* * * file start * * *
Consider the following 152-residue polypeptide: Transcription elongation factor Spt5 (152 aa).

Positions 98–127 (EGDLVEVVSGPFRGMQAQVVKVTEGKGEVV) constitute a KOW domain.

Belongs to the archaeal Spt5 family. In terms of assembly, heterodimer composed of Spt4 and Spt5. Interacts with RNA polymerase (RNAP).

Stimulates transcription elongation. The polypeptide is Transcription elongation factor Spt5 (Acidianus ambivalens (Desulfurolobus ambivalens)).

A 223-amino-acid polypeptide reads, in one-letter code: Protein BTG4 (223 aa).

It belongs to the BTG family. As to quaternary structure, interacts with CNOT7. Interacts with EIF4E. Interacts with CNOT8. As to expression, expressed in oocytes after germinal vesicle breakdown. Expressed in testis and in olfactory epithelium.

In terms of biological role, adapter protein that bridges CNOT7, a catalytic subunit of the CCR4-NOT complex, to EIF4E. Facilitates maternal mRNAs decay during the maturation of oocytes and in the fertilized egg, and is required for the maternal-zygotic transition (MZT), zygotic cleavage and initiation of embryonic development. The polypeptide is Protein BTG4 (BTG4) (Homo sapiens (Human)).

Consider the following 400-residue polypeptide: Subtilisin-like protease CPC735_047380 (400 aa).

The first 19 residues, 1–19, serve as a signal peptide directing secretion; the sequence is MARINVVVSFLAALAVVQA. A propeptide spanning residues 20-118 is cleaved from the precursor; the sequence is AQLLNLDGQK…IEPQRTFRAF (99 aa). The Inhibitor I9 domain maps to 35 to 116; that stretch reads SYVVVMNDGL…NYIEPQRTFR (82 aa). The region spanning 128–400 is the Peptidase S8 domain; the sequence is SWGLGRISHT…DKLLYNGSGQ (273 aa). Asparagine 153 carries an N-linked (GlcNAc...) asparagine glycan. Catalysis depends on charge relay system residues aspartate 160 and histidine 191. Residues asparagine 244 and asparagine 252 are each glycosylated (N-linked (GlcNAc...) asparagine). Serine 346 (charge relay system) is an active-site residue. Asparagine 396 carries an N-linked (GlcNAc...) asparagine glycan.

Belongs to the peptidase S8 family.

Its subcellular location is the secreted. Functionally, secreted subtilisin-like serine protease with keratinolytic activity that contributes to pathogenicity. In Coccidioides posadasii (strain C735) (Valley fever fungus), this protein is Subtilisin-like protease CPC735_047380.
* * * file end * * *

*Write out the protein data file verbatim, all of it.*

Consider the following 152-residue polypeptide: Transcription elongation factor Spt5 (152 aa).

Positions 98–127 (EGDLVEVVSGPFRGMQAQVVKVTEGKGEVV) constitute a KOW domain.

Belongs to the archaeal Spt5 family. In terms of assembly, heterodimer composed of Spt4 and Spt5. Interacts with RNA polymerase (RNAP).

Stimulates transcription elongation. The polypeptide is Transcription elongation factor Spt5 (Acidianus ambivalens (Desulfurolobus ambivalens)).

A 223-amino-acid polypeptide reads, in one-letter code: Protein BTG4 (223 aa).

It belongs to the BTG family. As to quaternary structure, interacts with CNOT7. Interacts with EIF4E. Interacts with CNOT8. As to expression, expressed in oocytes after germinal vesicle breakdown. Expressed in testis and in olfactory epithelium.

In terms of biological role, adapter protein that bridges CNOT7, a catalytic subunit of the CCR4-NOT complex, to EIF4E. Facilitates maternal mRNAs decay during the maturation of oocytes and in the fertilized egg, and is required for the maternal-zygotic transition (MZT), zygotic cleavage and initiation of embryonic development. The polypeptide is Protein BTG4 (BTG4) (Homo sapiens (Human)).

Consider the following 400-residue polypeptide: Subtilisin-like protease CPC735_047380 (400 aa).

The first 19 residues, 1–19, serve as a signal peptide directing secretion; the sequence is MARINVVVSFLAALAVVQA. A propeptide spanning residues 20-118 is cleaved from the precursor; the sequence is AQLLNLDGQK…IEPQRTFRAF (99 aa). The Inhibitor I9 domain maps to 35 to 116; that stretch reads SYVVVMNDGL…NYIEPQRTFR (82 aa). The region spanning 128–400 is the Peptidase S8 domain; the sequence is SWGLGRISHT…DKLLYNGSGQ (273 aa). Asparagine 153 carries an N-linked (GlcNAc...) asparagine glycan. Catalysis depends on charge relay system residues aspartate 160 and histidine 191. Residues asparagine 244 and asparagine 252 are each glycosylated (N-linked (GlcNAc...) asparagine). Serine 346 (charge relay system) is an active-site residue. Asparagine 396 carries an N-linked (GlcNAc...) asparagine glycan.

Belongs to the peptidase S8 family.

Its subcellular location is the secreted. Functionally, secreted subtilisin-like serine protease with keratinolytic activity that contributes to pathogenicity. In Coccidioides posadasii (strain C735) (Valley fever fungus), this protein is Subtilisin-like protease CPC735_047380.